Where does the Pythagorean theorem come from?

The sentence is named after Pythagoras of Samos, who is said to have been the first to find mathematical proof of this, but this is controversial in research.The statement of the sentence was known long before the time of the Pythagorean in Babylon and India, but there is no evidence that there was proof there.

Already on a Babylonian cuneiformtablet, which is dated to the time of the Hammurabi dynasty (ca.From 1829 to c. 1530 BC), there is a geometric problem with a solution in which the set was used to calculate lengths (in the sexagesimalsystem).

The phrase was known in ancient China as the proposition of the Gougu.In the book Zhoubi suanjing (“Arithmetic Classic of zhou-Gnomons”), which dates back to the 1st century BC.until the 6th century AD. with the so-called “Hypotenusen figure” (Xian-tu) a proof of the sentence given there by the example of the right-angled triangle (gougu) with pages 3, 4 and 5.It is also used in Jiu Zhang Suanshu (“Nine Books of Arithmetic Technique”, 1st Century A.D.), the classical mathematical work of China with a collection of 263 problems, their solutions and the solutions.Liu Hui (3rd century A.D.) in his commentary on the “Nine Books” in the ninth chapter, he gave a decomposition proof.

The naming of the proposition after the Greek philosopher Pythagoras (6th century BC) is only attested in late sources.Therefore, the question of the role of Pythagorean is highly controversial in research. Several hypotheses can be considered:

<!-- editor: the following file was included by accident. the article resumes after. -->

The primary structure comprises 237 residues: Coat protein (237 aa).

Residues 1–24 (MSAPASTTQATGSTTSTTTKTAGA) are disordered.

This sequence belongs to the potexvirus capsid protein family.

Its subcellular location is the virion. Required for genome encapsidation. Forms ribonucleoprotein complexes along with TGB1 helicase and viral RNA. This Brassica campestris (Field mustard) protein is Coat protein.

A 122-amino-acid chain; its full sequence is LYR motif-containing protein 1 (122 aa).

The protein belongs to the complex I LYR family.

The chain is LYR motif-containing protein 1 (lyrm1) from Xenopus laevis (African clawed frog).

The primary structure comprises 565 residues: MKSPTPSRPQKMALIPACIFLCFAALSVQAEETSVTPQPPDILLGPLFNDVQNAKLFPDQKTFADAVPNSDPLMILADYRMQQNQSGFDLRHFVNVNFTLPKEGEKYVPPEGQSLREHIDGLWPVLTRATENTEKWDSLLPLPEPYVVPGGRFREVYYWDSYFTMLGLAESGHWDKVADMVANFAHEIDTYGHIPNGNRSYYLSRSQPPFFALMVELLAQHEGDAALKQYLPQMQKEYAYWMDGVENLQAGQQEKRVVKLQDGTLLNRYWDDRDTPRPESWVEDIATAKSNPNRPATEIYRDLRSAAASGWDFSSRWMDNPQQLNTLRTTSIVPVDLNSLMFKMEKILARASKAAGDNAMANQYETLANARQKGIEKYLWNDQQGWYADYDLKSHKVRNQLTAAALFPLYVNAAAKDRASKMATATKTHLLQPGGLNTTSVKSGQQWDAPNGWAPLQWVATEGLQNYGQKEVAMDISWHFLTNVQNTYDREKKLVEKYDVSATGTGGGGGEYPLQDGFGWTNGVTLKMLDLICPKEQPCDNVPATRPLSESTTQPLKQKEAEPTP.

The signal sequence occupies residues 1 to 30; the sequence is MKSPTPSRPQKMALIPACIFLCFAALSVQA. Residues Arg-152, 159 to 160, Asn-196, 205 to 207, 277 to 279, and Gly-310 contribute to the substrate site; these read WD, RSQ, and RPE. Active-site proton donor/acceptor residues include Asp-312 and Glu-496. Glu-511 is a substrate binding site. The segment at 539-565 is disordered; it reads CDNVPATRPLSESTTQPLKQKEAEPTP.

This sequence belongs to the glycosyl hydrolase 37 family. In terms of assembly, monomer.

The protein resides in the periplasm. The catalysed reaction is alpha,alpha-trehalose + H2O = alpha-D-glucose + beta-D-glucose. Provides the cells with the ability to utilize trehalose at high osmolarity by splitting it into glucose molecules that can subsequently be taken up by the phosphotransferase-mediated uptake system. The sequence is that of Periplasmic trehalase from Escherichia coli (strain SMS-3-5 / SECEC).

• Pythagoras took over the sentence from the Babylonians, his role was only that of a mediator of oriental knowledge to the Greeks.

According to ancient sources, he made a trip to Egypt, even to Babylonia, but the credibility of the reports about his travels is disputed.

  • Pythagoras discovered the sentence independently of oriental mathematics and proved it for the first time.
  • This view was widespread in antiquity.

  • Pythagoras owed knowledge of the facts to oriental sources, but was the first to find proof of it.
  • In fact, Babylonians and Egyptians seemed to be interested only in the application of the proposition for practical purposes, not in a universalproof evidence. For example, the oldest known arithmetic book in the world, the Egyptian arithmetic book of Ahmes (also Known papyrus Rhind)from the 17th century BC, already contains complicated tasks, but there is no generalization, it is not defined and proven.

  • Pythagoras played no role in the history of the movement; only later Pythagoreans may have found the first evidence.
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